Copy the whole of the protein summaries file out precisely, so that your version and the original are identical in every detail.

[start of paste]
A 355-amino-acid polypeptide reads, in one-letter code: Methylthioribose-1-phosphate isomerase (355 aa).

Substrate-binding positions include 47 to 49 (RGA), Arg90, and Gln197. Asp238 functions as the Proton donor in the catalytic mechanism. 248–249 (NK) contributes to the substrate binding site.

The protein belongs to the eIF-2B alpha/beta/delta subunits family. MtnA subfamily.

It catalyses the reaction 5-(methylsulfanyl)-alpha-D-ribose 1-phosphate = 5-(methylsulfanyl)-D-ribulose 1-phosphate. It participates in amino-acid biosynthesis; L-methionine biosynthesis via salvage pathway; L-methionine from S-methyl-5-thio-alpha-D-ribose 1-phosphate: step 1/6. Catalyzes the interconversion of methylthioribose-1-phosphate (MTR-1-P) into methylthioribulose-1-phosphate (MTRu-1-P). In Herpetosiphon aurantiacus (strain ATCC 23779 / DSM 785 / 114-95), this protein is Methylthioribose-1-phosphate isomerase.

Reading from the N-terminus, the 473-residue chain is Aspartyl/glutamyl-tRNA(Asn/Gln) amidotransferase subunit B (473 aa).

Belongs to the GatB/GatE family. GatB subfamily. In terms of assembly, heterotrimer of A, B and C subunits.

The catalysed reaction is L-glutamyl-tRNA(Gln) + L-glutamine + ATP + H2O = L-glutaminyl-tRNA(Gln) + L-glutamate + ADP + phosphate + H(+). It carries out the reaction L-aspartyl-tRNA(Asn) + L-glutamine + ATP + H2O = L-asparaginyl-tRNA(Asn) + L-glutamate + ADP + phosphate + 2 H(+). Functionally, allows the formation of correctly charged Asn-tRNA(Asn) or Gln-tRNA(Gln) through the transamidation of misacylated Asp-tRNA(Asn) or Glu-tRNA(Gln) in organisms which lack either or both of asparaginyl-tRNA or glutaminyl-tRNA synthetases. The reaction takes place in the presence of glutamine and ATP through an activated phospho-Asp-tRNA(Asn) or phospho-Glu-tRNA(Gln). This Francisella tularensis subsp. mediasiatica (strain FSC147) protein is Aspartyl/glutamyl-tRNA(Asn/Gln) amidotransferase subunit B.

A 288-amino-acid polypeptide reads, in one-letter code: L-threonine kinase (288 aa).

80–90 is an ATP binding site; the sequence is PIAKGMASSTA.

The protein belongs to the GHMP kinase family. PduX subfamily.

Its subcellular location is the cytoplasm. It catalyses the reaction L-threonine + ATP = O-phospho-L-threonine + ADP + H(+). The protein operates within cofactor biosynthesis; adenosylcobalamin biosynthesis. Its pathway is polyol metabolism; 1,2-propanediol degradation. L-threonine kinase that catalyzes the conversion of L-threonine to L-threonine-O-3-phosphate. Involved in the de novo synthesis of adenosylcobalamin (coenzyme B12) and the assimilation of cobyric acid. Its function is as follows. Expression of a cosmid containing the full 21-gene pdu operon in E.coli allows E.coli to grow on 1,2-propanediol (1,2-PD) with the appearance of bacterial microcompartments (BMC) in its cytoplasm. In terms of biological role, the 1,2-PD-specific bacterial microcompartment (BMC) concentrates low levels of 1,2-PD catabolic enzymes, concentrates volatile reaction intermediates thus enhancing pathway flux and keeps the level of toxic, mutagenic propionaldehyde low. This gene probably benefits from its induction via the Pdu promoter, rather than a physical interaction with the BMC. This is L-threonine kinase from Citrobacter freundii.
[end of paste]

A 355-amino-acid polypeptide reads, in one-letter code: Methylthioribose-1-phosphate isomerase (355 aa).

Substrate-binding positions include 47 to 49 (RGA), Arg90, and Gln197. Asp238 functions as the Proton donor in the catalytic mechanism. 248–249 (NK) contributes to the substrate binding site.

The protein belongs to the eIF-2B alpha/beta/delta subunits family. MtnA subfamily.

It catalyses the reaction 5-(methylsulfanyl)-alpha-D-ribose 1-phosphate = 5-(methylsulfanyl)-D-ribulose 1-phosphate. It participates in amino-acid biosynthesis; L-methionine biosynthesis via salvage pathway; L-methionine from S-methyl-5-thio-alpha-D-ribose 1-phosphate: step 1/6. Catalyzes the interconversion of methylthioribose-1-phosphate (MTR-1-P) into methylthioribulose-1-phosphate (MTRu-1-P). In Herpetosiphon aurantiacus (strain ATCC 23779 / DSM 785 / 114-95), this protein is Methylthioribose-1-phosphate isomerase.

Reading from the N-terminus, the 473-residue chain is Aspartyl/glutamyl-tRNA(Asn/Gln) amidotransferase subunit B (473 aa).

Belongs to the GatB/GatE family. GatB subfamily. In terms of assembly, heterotrimer of A, B and C subunits.

The catalysed reaction is L-glutamyl-tRNA(Gln) + L-glutamine + ATP + H2O = L-glutaminyl-tRNA(Gln) + L-glutamate + ADP + phosphate + H(+). It carries out the reaction L-aspartyl-tRNA(Asn) + L-glutamine + ATP + H2O = L-asparaginyl-tRNA(Asn) + L-glutamate + ADP + phosphate + 2 H(+). Functionally, allows the formation of correctly charged Asn-tRNA(Asn) or Gln-tRNA(Gln) through the transamidation of misacylated Asp-tRNA(Asn) or Glu-tRNA(Gln) in organisms which lack either or both of asparaginyl-tRNA or glutaminyl-tRNA synthetases. The reaction takes place in the presence of glutamine and ATP through an activated phospho-Asp-tRNA(Asn) or phospho-Glu-tRNA(Gln). This Francisella tularensis subsp. mediasiatica (strain FSC147) protein is Aspartyl/glutamyl-tRNA(Asn/Gln) amidotransferase subunit B.

A 288-amino-acid polypeptide reads, in one-letter code: L-threonine kinase (288 aa).

80–90 is an ATP binding site; the sequence is PIAKGMASSTA.

The protein belongs to the GHMP kinase family. PduX subfamily.

Its subcellular location is the cytoplasm. It catalyses the reaction L-threonine + ATP = O-phospho-L-threonine + ADP + H(+). The protein operates within cofactor biosynthesis; adenosylcobalamin biosynthesis. Its pathway is polyol metabolism; 1,2-propanediol degradation. L-threonine kinase that catalyzes the conversion of L-threonine to L-threonine-O-3-phosphate. Involved in the de novo synthesis of adenosylcobalamin (coenzyme B12) and the assimilation of cobyric acid. Its function is as follows. Expression of a cosmid containing the full 21-gene pdu operon in E.coli allows E.coli to grow on 1,2-propanediol (1,2-PD) with the appearance of bacterial microcompartments (BMC) in its cytoplasm. In terms of biological role, the 1,2-PD-specific bacterial microcompartment (BMC) concentrates low levels of 1,2-PD catabolic enzymes, concentrates volatile reaction intermediates thus enhancing pathway flux and keeps the level of toxic, mutagenic propionaldehyde low. This gene probably benefits from its induction via the Pdu promoter, rather than a physical interaction with the BMC. This is L-threonine kinase from Citrobacter freundii.